SEC’s Schapiro says journalist job cuts worrying

April 29, 2009

Mary Schapiro, America’s new top cop for the securities industry, said the current mass culling of journalists’ jobs is a concern because it could reduce the number of leads that regulators get as they seek to crack down on nefarious behavior.

“It’s an absolute worry for me because I think financial journalists have in many cases been the sources of some really important enforcement cases and really important discovery of practices and products that regulators should be profoundly concerned about,” the chairman of the Securities and Exchange Commission told the Reuters Global Financial Regulation Summit in Washington on Tuesday.

“But for journalists having been dogged and determined and really pursuing some of these things, they might not be known to the regulators or they might not be known for a long time,” she said.

But Schapiro, who was speaking a day after Conde Nast announced the closure of its glossy business magazine Portfolio only about two years after it launched, held out some hope for the business reporting trade. She said that some journalists should consider applying for jobs at the SEC.

“Investigative journalism actually would be a pretty interesting skill set for us to have. We’ve talked about financial analysis, we’ve talked about forensic accounting being skill sets that we really need — understanding of complex trading, strategies and systems, but it’s one of the things the SEC has to do. It has to really broaden its horizons and bring in people who think about things a little differently than it has historically.”

But what would having Mr/Ms Investigative Journalist working there do for the SEC’s tarnished media image? And how would a hard-nosed investigative journalist respond to all those agreements to let some of the bad guys off with a rap over the knuckles and a small fine (those infamous “did not admit or deny” settlements)?


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Journalists keep corporations and goverment in check. Lately many journalists have been replaced by bloggers.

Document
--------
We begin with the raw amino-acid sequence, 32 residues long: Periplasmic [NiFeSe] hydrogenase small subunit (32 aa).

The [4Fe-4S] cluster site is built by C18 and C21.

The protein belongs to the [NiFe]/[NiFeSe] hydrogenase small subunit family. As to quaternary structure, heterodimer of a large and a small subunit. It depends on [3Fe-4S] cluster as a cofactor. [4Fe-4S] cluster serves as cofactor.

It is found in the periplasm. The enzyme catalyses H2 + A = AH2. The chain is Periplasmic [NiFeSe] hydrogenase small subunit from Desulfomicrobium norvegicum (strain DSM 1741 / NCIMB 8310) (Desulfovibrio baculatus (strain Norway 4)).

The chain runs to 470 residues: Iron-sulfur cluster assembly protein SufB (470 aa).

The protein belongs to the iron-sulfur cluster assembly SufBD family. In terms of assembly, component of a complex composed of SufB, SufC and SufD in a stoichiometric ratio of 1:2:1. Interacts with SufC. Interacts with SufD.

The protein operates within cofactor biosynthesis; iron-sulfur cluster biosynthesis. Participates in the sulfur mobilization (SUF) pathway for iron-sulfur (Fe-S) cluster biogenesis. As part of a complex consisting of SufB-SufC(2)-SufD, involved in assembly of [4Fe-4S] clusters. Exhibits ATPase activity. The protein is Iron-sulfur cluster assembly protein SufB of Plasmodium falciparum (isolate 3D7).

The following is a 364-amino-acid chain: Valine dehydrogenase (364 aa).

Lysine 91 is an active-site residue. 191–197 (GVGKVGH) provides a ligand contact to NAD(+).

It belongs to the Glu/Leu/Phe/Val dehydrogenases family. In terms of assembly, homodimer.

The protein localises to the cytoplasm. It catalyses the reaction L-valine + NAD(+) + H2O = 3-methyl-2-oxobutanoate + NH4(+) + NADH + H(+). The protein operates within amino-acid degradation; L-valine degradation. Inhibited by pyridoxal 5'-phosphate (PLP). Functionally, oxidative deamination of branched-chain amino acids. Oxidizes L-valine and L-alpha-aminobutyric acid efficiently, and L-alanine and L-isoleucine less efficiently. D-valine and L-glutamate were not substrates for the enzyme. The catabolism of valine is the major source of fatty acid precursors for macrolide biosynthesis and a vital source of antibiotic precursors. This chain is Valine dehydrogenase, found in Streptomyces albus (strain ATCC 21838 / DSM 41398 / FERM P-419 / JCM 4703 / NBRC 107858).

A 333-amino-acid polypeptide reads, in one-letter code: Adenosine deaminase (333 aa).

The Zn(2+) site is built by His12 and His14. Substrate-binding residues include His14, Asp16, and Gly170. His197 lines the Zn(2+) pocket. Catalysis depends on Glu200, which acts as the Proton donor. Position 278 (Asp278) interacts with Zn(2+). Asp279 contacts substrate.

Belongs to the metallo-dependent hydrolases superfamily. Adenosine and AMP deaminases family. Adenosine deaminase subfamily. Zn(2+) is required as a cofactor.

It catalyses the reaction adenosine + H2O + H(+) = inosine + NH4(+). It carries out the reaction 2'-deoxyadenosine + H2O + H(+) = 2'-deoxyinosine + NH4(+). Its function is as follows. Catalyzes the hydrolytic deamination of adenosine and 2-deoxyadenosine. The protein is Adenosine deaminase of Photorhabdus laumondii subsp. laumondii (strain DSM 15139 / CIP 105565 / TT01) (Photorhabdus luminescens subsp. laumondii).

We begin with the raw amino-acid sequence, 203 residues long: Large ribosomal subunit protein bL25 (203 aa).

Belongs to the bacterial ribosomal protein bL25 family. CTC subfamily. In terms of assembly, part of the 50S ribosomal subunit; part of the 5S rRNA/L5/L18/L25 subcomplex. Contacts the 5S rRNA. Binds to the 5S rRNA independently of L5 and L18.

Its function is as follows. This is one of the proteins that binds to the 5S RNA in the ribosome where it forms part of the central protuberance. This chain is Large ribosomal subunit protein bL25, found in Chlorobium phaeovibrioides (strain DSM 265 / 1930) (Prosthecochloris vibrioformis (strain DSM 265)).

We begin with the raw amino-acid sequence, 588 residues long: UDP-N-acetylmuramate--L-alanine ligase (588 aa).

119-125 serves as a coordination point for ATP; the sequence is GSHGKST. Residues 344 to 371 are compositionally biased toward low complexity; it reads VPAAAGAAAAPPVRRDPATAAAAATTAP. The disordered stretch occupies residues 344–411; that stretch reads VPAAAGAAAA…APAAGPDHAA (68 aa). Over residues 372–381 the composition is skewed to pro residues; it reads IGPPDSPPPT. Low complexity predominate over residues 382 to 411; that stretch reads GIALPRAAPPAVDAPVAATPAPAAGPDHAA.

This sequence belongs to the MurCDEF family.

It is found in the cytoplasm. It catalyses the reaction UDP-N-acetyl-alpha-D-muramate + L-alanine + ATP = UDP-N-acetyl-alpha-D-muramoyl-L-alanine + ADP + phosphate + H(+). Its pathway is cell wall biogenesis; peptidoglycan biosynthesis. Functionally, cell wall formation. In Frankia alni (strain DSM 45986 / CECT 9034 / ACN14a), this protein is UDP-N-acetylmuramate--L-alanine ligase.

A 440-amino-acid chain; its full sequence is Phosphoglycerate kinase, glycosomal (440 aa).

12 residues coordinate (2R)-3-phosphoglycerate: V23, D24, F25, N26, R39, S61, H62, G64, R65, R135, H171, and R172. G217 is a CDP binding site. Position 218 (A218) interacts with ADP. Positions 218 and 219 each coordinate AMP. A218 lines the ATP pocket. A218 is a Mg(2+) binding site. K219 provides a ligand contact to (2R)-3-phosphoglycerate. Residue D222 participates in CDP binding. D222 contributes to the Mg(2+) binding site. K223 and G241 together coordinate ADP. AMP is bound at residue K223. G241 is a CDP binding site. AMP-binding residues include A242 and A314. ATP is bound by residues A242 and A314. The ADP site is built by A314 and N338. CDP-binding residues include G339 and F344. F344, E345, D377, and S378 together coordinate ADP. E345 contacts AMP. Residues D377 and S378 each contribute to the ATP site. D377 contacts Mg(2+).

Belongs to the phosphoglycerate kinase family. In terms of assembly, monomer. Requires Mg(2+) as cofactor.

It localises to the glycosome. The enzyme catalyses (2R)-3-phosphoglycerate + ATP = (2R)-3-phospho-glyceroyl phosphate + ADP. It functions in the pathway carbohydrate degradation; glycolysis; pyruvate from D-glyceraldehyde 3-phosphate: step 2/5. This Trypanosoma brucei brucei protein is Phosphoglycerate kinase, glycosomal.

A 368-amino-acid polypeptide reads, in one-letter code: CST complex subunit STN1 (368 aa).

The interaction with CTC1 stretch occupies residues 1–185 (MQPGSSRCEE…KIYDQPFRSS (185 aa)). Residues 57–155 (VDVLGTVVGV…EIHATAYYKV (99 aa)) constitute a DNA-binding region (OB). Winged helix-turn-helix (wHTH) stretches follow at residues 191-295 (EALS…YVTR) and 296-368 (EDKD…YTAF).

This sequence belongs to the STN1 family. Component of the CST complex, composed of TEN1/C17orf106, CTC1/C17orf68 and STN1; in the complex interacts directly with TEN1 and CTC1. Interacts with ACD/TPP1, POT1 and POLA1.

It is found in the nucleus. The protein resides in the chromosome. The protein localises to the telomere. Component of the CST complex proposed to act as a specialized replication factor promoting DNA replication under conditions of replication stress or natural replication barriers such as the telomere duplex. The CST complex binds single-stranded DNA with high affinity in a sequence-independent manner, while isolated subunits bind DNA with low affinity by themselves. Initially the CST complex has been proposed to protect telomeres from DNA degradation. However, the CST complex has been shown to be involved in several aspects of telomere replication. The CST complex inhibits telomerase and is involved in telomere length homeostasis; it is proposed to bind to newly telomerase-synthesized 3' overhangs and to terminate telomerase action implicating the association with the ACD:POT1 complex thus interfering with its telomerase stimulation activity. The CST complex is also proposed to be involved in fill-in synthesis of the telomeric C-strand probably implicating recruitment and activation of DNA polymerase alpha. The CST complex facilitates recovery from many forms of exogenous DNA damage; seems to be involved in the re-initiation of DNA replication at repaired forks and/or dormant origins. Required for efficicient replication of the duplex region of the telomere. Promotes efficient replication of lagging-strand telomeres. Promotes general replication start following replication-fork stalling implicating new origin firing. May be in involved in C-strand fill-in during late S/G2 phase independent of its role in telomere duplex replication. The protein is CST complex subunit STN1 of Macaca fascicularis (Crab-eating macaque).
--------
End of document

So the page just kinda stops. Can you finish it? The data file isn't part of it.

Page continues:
It’s very hard to trust anything Mary Shapiro says: She was top SEC Commissioner since 1998,the top cop at Wall Street, later became also top cop at FINRA and all the while she was a Director of the Board of Kraft-Nabisco and Duke Energy, making 500.000 a year in each, and Kraft is the biggest junk-food pusher in America and the World, how can anyone that sells junk foods to children be trusted? I don’t at all , ever !!! she was all these years watching how her Wall Street friends at Bear Stearns, Merrill,Lehman and Goldman Sachs, etc. were making billions of dollars in bonuses and fees selling Swaps and Derivatives , and she said , just like her friend Robert Rubin, that she did not know anything about Credit- Default-Swaps until the Press talked about them a few months ago, that’s impossible for the top cop on Wall Street to say !!! the Stret was pushing trillions of dollars and making billions of dollars in profits, it was the biggest financial product on the Market since A.I.G. started pushing them in 1999 under CEO Maurice Greenberg and Frenklel , ex-chairman of the Central Bank of Israel, how can they say they did not know what the Street was selling ?

Posted by financial | Report as abusive

The problem the SEC would face in hiring investigative journalists is that information would come from the hedge funds who have been feeding these journalists all along. Don’t think for a minute any investigative work is ever done by these guys.

Posted by Patchie | Report as abusive

Our ruling class wants watchdog journalism dead. It is that simple.

Posted by Yonder Hero | Report as abusive

This is a perfect example of why corporations have such a hard time adopting social media.

Too many are corrupt and can’t risk letting the genie out of the bottle.

The police should never investigate themselves.